Goodwood

   
   
Ferrari correctly sensing that his cars could not maintain their dominance over the British contingent, sought to sign their best driver. Stirling Moss had earlier spurned the old man's advances due to an incident that had happened earlier in his career when in 1951 Enzo Ferrari offered Moss a place in his team for a race at Bari. When Moss appeared for the first day of practice he asked which one of the cars was his, and was told that there would be no car. Ferrari had changed his mind and had given Moss’s car to Piero Taruffi. Moss swore that day that he would never race in one of the red cars but feeling a desire to once again have competitive car he considered this offer carefully. Seeing new British teams sprouting up like mushrooms Ferrari began to feel vulnerable. To Moss he confided. "I need you. Tell me what kind of car you want and I will make it for you in six months. Put your ideas on paper for me. If you drive for me, you tell me on Monday what you did not like about the car on Sunday and by Friday it will have been changed to your taste… If you drive for me, I will have no team, just you and a reserve driver. With Moss, I would need no team…" Moss would not turn his back on Rob Walker so he suggested to him that he would drive a Ferrari as a Rob Walker entrant. Amazingly Ferrari agreed and a car was dutifully prepared and painted Rob Walker blue.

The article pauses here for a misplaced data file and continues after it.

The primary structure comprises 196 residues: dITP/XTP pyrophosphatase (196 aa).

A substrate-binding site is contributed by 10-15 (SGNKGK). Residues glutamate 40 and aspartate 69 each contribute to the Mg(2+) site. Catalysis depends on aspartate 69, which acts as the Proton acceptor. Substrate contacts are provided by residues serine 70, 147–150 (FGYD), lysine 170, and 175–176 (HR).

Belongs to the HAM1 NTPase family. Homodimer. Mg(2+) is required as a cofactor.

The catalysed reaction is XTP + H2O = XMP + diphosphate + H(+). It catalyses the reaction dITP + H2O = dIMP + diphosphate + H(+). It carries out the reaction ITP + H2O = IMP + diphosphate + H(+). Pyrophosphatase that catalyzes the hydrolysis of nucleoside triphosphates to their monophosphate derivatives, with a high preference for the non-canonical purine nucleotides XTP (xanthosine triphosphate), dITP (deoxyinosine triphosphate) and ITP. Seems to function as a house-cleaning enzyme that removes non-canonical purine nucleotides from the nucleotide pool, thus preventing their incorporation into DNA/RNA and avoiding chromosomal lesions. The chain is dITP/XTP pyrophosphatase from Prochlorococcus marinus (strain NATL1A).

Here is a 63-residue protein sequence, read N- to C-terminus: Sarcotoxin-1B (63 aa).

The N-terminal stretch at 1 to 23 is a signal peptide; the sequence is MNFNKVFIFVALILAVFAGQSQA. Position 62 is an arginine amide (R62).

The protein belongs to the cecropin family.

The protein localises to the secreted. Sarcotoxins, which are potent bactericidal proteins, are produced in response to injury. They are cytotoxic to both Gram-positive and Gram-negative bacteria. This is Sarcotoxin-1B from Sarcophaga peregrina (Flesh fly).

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Moss never drove the Ferrari for he crashed and suffered career ending injuries at the Easter Monday meeting at Goodwood. Graham Hill in his book Graham, wrote: "I was leading the race comfortably, with Stirling still two laps behind me, when he flew past on the outside of a bend. Normally Stirling would never have attempted to pass anyone there, and as he overtook me he was already off the grass. Then, for no apparent reason, he just ploughed straight on into the bank. When he passed me he seemed to be completely out of control. Just what happened no-one will ever know - but I'm absolutely sure it wasn't due to driver error." Moss hovered near death and when he finally awoke he was temporally paralyzed. On 1 May 1963, just over a year after his accident he returned to a deserted Goodwood and tested a race car. Even though he was able to lap the circuit at near racing speeds he found the effort extremely difficult. What had been natural was no longer and he shortly afterwards announced his retirement. The link to the past had been broken and a new generation would rise to the top. Their names were Clark, Surtees, Gurney and Hill. 

Be sure to visit the Grand prix History Auto Racing Books
Mon Ami Mate by Chris Nixon A Racing Motorist  by S.C.H. Davis Gentlemen, Start Your Engines by Wilbur Shaw Grands Prix 1934-1939 by Rodney Walkerley Full Throttle by Tim Birkin Auto Union V16 - A Technical Appraisal by Ian Bamsey Sir Henry Segrave by Cyril Posthumus Managing a Legend by Robert Edwards It was Fun!: My Fifty Years of High Performance Power and Glory by Wiliam Court My Cars, My Career by Stirling Moss